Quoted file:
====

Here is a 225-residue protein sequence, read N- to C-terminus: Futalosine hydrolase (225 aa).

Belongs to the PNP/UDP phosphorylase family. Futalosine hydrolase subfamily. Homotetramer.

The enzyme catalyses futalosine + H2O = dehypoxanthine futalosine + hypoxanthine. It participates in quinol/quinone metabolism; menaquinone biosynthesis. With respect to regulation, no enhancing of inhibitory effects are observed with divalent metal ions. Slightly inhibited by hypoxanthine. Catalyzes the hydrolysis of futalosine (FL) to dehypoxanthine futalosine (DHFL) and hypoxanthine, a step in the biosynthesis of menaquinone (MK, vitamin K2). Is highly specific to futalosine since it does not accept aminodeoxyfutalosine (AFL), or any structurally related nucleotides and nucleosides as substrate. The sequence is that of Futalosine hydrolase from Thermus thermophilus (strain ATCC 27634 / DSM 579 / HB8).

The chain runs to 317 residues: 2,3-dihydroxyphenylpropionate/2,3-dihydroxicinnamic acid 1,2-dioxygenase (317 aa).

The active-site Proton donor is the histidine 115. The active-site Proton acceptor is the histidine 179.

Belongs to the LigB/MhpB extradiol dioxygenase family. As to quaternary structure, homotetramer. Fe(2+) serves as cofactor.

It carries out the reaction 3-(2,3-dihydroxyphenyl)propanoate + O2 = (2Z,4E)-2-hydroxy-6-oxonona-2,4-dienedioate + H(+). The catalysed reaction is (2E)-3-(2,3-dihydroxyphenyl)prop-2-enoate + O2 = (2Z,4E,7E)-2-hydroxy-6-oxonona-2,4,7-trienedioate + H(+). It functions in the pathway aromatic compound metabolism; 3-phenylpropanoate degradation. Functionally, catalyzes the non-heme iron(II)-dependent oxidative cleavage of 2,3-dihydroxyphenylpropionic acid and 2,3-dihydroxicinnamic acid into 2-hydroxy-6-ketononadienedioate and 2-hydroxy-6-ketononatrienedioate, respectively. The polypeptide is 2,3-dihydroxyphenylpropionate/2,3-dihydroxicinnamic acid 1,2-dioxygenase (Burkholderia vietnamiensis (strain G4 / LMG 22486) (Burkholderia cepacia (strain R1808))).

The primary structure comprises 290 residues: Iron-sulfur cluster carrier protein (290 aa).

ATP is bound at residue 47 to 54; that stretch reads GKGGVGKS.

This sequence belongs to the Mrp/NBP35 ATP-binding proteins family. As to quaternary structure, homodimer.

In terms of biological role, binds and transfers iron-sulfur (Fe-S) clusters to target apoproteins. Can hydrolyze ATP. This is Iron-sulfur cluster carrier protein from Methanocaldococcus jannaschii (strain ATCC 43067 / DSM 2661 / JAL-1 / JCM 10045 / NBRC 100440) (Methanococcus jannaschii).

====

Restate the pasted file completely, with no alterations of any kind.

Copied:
Here is a 225-residue protein sequence, read N- to C-terminus: Futalosine hydrolase (225 aa).

Belongs to the PNP/UDP phosphorylase family. Futalosine hydrolase subfamily. Homotetramer.

The enzyme catalyses futalosine + H2O = dehypoxanthine futalosine + hypoxanthine. It participates in quinol/quinone metabolism; menaquinone biosynthesis. With respect to regulation, no enhancing of inhibitory effects are observed with divalent metal ions. Slightly inhibited by hypoxanthine. Catalyzes the hydrolysis of futalosine (FL) to dehypoxanthine futalosine (DHFL) and hypoxanthine, a step in the biosynthesis of menaquinone (MK, vitamin K2). Is highly specific to futalosine since it does not accept aminodeoxyfutalosine (AFL), or any structurally related nucleotides and nucleosides as substrate. The sequence is that of Futalosine hydrolase from Thermus thermophilus (strain ATCC 27634 / DSM 579 / HB8).

The chain runs to 317 residues: 2,3-dihydroxyphenylpropionate/2,3-dihydroxicinnamic acid 1,2-dioxygenase (317 aa).

The active-site Proton donor is the histidine 115. The active-site Proton acceptor is the histidine 179.

Belongs to the LigB/MhpB extradiol dioxygenase family. As to quaternary structure, homotetramer. Fe(2+) serves as cofactor.

It carries out the reaction 3-(2,3-dihydroxyphenyl)propanoate + O2 = (2Z,4E)-2-hydroxy-6-oxonona-2,4-dienedioate + H(+). The catalysed reaction is (2E)-3-(2,3-dihydroxyphenyl)prop-2-enoate + O2 = (2Z,4E,7E)-2-hydroxy-6-oxonona-2,4,7-trienedioate + H(+). It functions in the pathway aromatic compound metabolism; 3-phenylpropanoate degradation. Functionally, catalyzes the non-heme iron(II)-dependent oxidative cleavage of 2,3-dihydroxyphenylpropionic acid and 2,3-dihydroxicinnamic acid into 2-hydroxy-6-ketononadienedioate and 2-hydroxy-6-ketononatrienedioate, respectively. The polypeptide is 2,3-dihydroxyphenylpropionate/2,3-dihydroxicinnamic acid 1,2-dioxygenase (Burkholderia vietnamiensis (strain G4 / LMG 22486) (Burkholderia cepacia (strain R1808))).

The primary structure comprises 290 residues: Iron-sulfur cluster carrier protein (290 aa).

ATP is bound at residue 47 to 54; that stretch reads GKGGVGKS.

This sequence belongs to the Mrp/NBP35 ATP-binding proteins family. As to quaternary structure, homodimer.

In terms of biological role, binds and transfers iron-sulfur (Fe-S) clusters to target apoproteins. Can hydrolyze ATP. This is Iron-sulfur cluster carrier protein from Methanocaldococcus jannaschii (strain ATCC 43067 / DSM 2661 / JAL-1 / JCM 10045 / NBRC 100440) (Methanococcus jannaschii).